The start-up is looking to raise $600,000 in seed funding to invest in marketing; inventory, listings, and logistics; as well as administration and staffing.

Oat-based brie? ‘Cheese is unsustainable’

Over in Canada, a young company is looking to disrupt another dairy category: cheese.

“After the production of lamb and beef, production of cheese has the highest greenhouse gas emissions,” ​explained Marie-Catherine Marsot, founder and CEO of alt cheese brand The Frauxmagerie. “Cheese in unsustainable.”

In recent years, plant-based innovators have been working to offer more climate-friendly cheese alternatives to consumers. However, Marsot is largely disappointed by their efforts.

“Over the past decade, some plant-based cheese has come onto the market. However, they are expensive, they are allergenic, and the taste and texture are not quite where we want it to be.

“That’s why The Frauxmagerie was created. The Frauxmagerie strives to create a plant-based cheese that tastes and looks just like cheese.”

The start-up is already commercialising two lines of cheese alternatives. The fresh range is made from almonds, and includes Mauxarella, Greek Frauxmage, and Frauxmage Curds. The Aged line, made from cashews, includes a Botanic True Blue, Botanic Boka, Botanic Camembert, and Botanic Swizz.

“The Frauxmagerie is very different from our competitors,” ​Marsot told delegates at the Big Ideas Ventures event. “We are using traditional techniques of making cheese by ageing and fermenting our

cheese xamtiw
The Frauxmagerie is taking wants to disrupt the conventional cheese market with plant-based alternatives. GettyImages/xamtiw

products, which gives them a great structure and a great texture.”

The start-up has a patent pending for its process and recipe.

Research and development is also underway for a new range of cheese alternatives made from oats. “Oats are affordable and sustainable. This will be a real gamechanger.”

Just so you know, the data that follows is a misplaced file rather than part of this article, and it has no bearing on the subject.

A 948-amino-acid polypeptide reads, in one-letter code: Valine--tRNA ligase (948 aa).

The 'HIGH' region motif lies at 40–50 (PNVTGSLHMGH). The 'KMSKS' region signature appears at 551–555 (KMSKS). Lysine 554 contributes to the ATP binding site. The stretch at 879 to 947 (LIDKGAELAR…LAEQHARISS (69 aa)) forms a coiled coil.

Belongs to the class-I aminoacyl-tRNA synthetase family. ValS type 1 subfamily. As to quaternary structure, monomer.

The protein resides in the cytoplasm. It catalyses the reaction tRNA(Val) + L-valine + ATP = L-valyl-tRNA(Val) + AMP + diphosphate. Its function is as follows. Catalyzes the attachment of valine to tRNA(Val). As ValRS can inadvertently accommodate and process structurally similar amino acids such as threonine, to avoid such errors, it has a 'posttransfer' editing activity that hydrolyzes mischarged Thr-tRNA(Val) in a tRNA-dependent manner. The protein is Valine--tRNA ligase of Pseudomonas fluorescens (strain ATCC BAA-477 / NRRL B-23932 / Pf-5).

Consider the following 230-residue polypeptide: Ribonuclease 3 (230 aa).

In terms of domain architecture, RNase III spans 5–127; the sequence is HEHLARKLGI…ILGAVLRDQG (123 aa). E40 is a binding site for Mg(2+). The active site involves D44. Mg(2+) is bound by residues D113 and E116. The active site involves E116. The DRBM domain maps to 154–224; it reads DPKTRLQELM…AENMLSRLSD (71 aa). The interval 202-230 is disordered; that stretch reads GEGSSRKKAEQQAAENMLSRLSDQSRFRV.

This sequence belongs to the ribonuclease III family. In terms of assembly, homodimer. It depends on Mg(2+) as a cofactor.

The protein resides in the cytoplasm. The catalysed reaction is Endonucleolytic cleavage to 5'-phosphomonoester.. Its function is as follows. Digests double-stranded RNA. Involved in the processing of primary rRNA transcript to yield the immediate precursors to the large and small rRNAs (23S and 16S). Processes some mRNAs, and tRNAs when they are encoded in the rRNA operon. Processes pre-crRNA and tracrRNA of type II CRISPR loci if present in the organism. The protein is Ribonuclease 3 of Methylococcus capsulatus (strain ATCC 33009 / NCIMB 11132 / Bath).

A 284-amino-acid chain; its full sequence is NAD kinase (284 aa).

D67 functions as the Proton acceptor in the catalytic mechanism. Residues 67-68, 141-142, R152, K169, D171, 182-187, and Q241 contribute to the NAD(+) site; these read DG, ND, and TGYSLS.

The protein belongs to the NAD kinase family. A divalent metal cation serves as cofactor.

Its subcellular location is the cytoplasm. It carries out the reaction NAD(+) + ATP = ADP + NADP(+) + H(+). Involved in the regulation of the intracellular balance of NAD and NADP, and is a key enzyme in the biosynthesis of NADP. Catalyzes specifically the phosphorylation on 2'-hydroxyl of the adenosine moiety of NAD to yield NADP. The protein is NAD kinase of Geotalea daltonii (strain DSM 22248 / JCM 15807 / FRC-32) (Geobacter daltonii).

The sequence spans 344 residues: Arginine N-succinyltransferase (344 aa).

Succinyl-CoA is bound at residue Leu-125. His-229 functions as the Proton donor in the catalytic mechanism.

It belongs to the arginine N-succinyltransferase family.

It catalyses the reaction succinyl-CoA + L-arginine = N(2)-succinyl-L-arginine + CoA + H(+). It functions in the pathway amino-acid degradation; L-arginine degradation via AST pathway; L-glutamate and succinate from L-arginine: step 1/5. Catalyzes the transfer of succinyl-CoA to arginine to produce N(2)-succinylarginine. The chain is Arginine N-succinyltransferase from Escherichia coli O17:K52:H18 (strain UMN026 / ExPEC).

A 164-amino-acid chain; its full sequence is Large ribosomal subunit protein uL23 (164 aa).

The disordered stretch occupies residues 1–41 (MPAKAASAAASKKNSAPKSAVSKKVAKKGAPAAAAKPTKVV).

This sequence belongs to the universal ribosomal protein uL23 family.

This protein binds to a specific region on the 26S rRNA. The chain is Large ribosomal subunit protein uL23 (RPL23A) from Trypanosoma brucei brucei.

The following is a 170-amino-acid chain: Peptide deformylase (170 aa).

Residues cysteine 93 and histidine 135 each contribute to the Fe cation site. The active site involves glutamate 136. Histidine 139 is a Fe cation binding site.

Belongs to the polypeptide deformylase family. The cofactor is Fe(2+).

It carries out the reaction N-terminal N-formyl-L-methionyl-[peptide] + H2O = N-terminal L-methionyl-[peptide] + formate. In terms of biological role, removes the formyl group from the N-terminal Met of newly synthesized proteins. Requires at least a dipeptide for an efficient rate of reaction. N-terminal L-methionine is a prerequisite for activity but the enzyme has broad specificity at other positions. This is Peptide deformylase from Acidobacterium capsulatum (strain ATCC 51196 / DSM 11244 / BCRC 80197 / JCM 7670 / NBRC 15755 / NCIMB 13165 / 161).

Having been part of the accelerator’s third cohort, The Frauxmagerie is now raising $1.5m to invest in R&D, finish automating its plant, continue to infiltrate the US market, and expand into Europe and Asia. By 2021, the start-up predicts a revenue of $2.6m.

‘First player’ in China’s functional yoghurt market

Another player looking to disrupt the dairy category is China-based Wellme. The start-up is creating functional plant-based yoghurt alternatives with prebiotics and probiotics.

Wellme co-founder and board advisor Dr Jin Zhou is concerned about gut health. “The growing concern of cow’s milk consumption, such as the pressures of sustainability, antibiotics, and animal hormones that may cause chronic gut inflammation made us think about healthy alternatives for yoghurt lovers,” ​he told delegates.

The start-up’s offering is plant-based yoghurt rich in plant proteins, prebiotics and probiotics, with ‘balanced nutrition’ and an ‘amazing taste’.

Compared to its competitors, Wellme’s offerings are ‘packed with nutrients that matter’, he explained, citing protein, fibre and symbiotics. “It is also extremely low in sugar, which is great for our metabolic health.”

Wellme claims to be the ‘first player’ in China focusing on the $2bn functional yoghurt market, targeting both B2C and foodservice.

This year it is raising $1m in seed funding, which will be used to scale manufacturing and increase margins, develop and design new products, boost sales and expand national reach, and hire staff. Next year, the start-up hopes to achieve $5m in sales.